Solving certain weird-structure discrete-mathematical problems faster1 than conventional TMs can, such as factoring and discrete log and search, is one class. Simulating quantum systems is another class, and in fact it's the class that's being used in some of the current tussles over quantum supremacy/advantage experiments. Evaluating quantum circuits is another, if you consider that distinct from one of the other two. (Similarly, you might make QC algorithms for solving various graph problems distinct from the first class, if you think the first class was defined too broadly.)

      Are there other distinct, interesting classes?

      We know a great deal more about the theoretical possibilities of GQC than we did for, say, nonlinear electronic devices in their early days. People love these sorts of historical comparisons but they really don't stand up, because technology is developed differently these days.

      1Remember that "faster" here means "in a complexity sense", i.e. in how fast the number of basic operations required grows in relation to problem size. (We'll just look sideways at the space question for a moment and then pretend it doesn't exist.) Whether it's faster in wall-clock time then becomes a question of whether the particular instance you're trying to solve is big enough that faster-by-complexity gives you enough of a benefit to overcome the necessarily slower operation of qubit gates versus classical ones, and other real-world hardware constraints.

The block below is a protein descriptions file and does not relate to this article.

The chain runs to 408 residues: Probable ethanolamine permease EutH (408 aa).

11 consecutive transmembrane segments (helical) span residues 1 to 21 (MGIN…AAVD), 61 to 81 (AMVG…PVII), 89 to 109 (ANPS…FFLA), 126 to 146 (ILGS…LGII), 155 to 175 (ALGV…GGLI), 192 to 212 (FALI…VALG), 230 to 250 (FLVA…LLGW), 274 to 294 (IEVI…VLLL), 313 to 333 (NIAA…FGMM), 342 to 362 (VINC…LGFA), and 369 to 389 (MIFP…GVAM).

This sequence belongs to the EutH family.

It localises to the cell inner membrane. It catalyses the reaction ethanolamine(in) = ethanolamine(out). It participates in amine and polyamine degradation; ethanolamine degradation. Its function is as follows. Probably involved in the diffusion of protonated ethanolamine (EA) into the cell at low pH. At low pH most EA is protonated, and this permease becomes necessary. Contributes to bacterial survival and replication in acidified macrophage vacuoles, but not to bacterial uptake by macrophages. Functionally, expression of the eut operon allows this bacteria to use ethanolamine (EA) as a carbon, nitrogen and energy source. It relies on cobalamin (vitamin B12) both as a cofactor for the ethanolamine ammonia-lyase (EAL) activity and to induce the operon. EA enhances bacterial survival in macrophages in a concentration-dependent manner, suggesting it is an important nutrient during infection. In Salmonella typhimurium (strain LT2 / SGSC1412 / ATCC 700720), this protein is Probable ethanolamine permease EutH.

4. Anonymous Coward
    Anonymous Coward

    Feyman 1959

    1) If its not scaling by virtue of the parallelism of superposition, then its an analogue computer not a quantum computer.

    2) Shors algorithm scales by the parallel circuits in the inverse fourier transform, its an analogue computer.



    If they can scale those circuits then Shore's can factor with logarithm scaling, potentially beating Quadratic and GNF Sieves. It doesn't need the quantum marketing to do that.

    Instead of narrowly defining the research budget into kickstarting "quantum computing", (something that will never happen because superposition does not work the way it is claimed*). Widen it to the specific factorizing problem, solved *any way possible*. Then the limitation of needing to pretend its based on superposition goes away and massive parallel co-processors, new factoring algorithms etc. all become possible to fund research into. No more good algorithms and good hardware pretending to be quantum crap, simply to get research funding. Imagine a coprocessor even.

    * Look, you already accept that the frequency of light is red/blue shifted. i.e. what you measure depends on a motion of the observer. You are not setting that property in the photon by measuring it, because the property you are measuring is a net property of the photon and detector. A different detector moving differently would measure a different value for that property. It's a *net* property.

    Two such net oscillations make a net spin (which for a photon is its circular polarization), and such a spin would *also* be a net motion, because its made of two net motions. You're not setting that property solely in the photon either, it is not a property purely of the photon and does not travel with that photon.